1) to start the program you type inputLagLED at the prompt after logging in as root. If you can't login as root, then you can type sudo bash to get a root prompt. The photo at right shows what to expect. The leftmost vertical bar is the "target". It has not finished drawing in this frame, which is why it is dark at the bottom. To the right of this is a stair step of intensities from black to white; these are a visual aid for measuring how far down the screen the bar extends and also camera exposure. The rightmost vertical bar could be confused for the target but actually only turns off the same frame the target turns on. This is designed to keep any auto dimming or dynamic contrast enhancement from confusing the results, and also helps your camera have the proper exposure. Finally, just off the edge of the photo at right is a set of numbers. These tell you the current frame of animation - the target turns on at frame 0. This helps you fast forward thru your video to get to the interesting frames.

2) Pi placement. Now that you have the camera oriented so that each vertical line of pixels are captured at the same moment, you need to place the pi so that the LED is captured at the same moment the bar is photographed. That means placing it below the target bar (ie, at the lower left edge of the display). The height of the Pi doesn't matter, just the left-right position. See photo at right.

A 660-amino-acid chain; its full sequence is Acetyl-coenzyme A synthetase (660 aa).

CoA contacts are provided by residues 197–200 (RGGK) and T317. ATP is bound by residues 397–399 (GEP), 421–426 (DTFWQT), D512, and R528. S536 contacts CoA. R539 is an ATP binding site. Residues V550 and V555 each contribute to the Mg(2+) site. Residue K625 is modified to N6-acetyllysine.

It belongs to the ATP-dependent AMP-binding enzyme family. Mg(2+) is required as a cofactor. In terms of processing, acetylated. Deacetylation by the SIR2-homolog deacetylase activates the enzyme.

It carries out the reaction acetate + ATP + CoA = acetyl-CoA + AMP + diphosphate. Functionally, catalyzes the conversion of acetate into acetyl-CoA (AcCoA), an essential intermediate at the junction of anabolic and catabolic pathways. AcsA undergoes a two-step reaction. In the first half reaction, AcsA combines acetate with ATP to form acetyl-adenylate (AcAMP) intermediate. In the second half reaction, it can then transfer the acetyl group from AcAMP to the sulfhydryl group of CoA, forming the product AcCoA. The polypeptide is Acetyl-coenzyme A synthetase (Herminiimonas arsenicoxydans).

2) Record! Once you have everything lined up properly just start taking a movie at the maximum frame rate of your camera (recall that 60hz is good enough but 240hz or higher makes the math much simpler). You'll want to record about 10 appearances of the white bar before stopping (Esc), just to be sure you have enough data.